Batman is a cherished character that has been around for decades, inspiring generations of fans. He has appeared in countless comic books, TV series, and films. When it comes to movies, each new version of the character aims to deliver something new for viewers to enjoy.
There are many different storylines to explore or villains to face off against. Any number of variables can raise interest in a new take on the character. However, one of the things people most eagerly await from each adaptation is the legendary Batsuit. Some iterations have revealed suits that were a huge letdown, while others have filled fans with excitement and appreciation.
The greatest suits are those that are functional, imaginative, visually appealing, and true to the character of the Dark Knight. Not every Batman film can tick all those boxes, but a few have. The history of the Caped Crusader's on-screen outfits is full of good, bad, ugly, and uglier. In appreciation of Batman's storied career on film, here are the 12 standard suits to appear in the live action films, ranked from worst to best...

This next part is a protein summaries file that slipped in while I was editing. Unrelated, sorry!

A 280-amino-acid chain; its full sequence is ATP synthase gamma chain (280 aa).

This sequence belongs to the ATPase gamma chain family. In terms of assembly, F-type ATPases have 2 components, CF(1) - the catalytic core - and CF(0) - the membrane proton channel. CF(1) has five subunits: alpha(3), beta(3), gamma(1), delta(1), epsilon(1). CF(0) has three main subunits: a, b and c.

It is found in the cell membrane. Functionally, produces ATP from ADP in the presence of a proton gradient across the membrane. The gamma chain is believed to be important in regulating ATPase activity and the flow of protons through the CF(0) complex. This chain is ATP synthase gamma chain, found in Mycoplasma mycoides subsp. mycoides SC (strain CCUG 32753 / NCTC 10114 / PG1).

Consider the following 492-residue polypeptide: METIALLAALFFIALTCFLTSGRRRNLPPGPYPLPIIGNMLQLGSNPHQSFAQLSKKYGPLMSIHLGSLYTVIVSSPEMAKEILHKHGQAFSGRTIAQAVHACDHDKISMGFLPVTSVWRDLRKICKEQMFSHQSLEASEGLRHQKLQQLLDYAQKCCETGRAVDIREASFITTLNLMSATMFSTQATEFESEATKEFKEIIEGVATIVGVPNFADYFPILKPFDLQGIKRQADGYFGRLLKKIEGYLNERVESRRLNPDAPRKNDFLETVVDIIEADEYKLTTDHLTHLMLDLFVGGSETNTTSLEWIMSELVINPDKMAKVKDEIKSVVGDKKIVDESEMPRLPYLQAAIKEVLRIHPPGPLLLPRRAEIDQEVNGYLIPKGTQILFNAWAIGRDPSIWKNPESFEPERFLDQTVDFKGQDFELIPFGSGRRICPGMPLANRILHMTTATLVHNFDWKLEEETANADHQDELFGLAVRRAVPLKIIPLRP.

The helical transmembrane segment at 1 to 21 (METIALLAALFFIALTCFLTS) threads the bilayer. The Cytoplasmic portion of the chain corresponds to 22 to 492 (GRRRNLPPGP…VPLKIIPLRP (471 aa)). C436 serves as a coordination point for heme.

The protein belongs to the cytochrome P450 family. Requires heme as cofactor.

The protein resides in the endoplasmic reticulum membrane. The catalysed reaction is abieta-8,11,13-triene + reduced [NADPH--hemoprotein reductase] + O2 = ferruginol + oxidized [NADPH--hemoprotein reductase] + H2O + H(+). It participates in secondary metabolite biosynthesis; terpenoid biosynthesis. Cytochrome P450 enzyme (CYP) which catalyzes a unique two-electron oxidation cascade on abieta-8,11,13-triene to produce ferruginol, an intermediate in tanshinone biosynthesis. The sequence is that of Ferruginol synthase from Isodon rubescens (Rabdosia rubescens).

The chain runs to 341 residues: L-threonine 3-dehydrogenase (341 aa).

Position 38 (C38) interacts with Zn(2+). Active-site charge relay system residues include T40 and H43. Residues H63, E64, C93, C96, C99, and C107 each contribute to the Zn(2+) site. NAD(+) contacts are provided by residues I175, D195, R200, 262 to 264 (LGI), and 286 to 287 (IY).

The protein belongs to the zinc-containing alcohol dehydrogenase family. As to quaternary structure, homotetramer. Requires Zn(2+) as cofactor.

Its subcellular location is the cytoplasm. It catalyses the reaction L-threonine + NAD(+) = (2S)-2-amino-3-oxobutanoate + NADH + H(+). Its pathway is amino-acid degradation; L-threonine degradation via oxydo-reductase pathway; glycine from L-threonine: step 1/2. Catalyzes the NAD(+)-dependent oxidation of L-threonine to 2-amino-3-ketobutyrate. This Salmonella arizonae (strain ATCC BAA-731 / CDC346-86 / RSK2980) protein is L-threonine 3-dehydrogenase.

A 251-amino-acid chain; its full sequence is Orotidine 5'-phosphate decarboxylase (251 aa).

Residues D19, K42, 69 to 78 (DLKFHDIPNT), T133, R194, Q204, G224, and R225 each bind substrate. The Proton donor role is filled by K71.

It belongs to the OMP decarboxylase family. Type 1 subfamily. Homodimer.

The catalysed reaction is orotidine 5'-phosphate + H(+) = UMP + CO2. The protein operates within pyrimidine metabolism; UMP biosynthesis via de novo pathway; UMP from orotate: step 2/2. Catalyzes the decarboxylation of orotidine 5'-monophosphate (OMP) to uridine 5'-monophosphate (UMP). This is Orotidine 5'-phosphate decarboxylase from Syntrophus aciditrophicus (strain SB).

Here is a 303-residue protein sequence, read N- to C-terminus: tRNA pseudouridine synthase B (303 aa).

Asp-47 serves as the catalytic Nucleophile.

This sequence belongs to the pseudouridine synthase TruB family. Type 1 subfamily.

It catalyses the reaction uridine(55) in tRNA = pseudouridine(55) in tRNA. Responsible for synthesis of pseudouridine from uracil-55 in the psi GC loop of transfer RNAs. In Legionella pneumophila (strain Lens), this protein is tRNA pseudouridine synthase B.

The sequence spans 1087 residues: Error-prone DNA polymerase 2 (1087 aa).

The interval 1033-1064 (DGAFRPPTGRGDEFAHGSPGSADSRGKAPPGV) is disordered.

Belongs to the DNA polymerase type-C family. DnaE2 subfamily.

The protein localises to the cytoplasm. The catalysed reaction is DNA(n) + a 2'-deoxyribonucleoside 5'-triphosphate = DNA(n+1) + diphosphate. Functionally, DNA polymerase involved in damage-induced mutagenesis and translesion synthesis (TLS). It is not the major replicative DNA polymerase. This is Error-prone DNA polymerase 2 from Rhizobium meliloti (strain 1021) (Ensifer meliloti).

12. Batman And Robin (1949)
Starting off with the worst of the bunch, there are not many positive things to say about the suit Robert Lowery donned in Batman and Robin.
One of the moderately redemptive qualities about Lowery's costume is that the coloring of the suit looks like it matches the tone found in the early comic book releases. The suit as a whole actually resembles the comic imagery quite closely. Unfortunately, the early comics don't easily lend themselves to film, and it just made the Dark Knight look silly.
Even though the 1949 film adaptation didn't have much to go on, there are a lot of things this costume did poorly. For starters, the ears look more like devil horns than bat ears. On top of that, the Caped Crusader's belt appears to merely be a clothing accessory and not a functional holder of gadgets. Worst of all, the suit is ill-fitting and provides no protection for Bruce Wayne as he fights crime. It is almost a complete disaster from top to bottom.
This take on the character is largely forgotten, and it's not hard to see why.